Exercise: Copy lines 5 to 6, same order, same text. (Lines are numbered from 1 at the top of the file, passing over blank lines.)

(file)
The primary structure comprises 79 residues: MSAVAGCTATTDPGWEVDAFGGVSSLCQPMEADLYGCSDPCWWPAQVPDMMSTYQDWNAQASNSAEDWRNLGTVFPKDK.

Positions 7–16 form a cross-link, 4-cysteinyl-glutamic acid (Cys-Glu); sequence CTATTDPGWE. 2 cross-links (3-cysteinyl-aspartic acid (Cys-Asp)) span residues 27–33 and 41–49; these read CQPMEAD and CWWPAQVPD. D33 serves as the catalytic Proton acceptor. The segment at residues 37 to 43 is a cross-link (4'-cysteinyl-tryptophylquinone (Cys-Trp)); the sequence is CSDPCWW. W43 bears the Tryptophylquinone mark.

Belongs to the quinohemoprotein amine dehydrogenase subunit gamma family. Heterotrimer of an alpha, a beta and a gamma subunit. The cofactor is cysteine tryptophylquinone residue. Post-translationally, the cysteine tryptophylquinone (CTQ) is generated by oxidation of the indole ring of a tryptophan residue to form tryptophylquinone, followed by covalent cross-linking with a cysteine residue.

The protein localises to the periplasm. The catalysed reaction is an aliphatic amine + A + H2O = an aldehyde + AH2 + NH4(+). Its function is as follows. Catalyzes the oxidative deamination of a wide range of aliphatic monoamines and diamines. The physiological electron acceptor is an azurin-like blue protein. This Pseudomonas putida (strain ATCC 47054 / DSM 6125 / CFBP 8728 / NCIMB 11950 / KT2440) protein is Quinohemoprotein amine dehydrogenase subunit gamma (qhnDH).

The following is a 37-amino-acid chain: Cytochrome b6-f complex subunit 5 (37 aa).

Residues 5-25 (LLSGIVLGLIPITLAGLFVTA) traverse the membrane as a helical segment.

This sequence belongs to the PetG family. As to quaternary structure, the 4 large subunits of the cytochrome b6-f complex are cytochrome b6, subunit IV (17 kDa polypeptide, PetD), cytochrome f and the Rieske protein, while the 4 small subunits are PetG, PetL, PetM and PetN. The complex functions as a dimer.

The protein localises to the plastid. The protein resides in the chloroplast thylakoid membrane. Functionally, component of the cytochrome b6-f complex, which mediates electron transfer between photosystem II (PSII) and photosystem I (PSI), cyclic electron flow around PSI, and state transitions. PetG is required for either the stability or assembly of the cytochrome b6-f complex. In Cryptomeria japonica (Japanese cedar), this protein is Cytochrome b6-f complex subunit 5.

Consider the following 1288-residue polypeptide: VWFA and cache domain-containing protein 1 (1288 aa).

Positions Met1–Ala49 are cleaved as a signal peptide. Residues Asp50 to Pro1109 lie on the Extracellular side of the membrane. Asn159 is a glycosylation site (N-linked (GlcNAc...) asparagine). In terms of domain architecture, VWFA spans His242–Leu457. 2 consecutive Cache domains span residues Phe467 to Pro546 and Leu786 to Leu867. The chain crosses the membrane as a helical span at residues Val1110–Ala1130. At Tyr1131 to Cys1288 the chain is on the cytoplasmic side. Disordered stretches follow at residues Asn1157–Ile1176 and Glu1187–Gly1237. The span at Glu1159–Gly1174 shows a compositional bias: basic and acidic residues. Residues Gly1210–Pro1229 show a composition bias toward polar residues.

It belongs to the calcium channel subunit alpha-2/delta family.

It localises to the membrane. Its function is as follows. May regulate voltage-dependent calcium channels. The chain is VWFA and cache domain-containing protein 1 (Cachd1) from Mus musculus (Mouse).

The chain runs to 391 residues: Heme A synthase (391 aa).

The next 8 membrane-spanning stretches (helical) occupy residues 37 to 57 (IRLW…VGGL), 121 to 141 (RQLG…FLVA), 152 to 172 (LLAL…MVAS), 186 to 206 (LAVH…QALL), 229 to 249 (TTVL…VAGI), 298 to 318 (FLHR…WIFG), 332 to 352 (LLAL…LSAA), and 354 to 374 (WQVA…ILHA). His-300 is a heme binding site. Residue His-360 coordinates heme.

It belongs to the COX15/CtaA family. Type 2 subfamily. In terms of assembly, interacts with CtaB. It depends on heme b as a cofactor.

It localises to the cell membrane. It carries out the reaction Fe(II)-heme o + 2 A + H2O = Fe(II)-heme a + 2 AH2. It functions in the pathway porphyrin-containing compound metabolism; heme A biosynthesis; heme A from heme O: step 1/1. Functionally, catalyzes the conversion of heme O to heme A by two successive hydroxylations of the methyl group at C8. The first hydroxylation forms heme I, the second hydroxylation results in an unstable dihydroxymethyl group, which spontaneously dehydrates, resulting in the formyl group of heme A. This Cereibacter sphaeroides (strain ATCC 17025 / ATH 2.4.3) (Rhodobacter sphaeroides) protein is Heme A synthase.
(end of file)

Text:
The following is a 37-amino-acid chain: Cytochrome b6-f complex subunit 5 (37 aa).

Residues 5-25 (LLSGIVLGLIPITLAGLFVTA) traverse the membrane as a helical segment.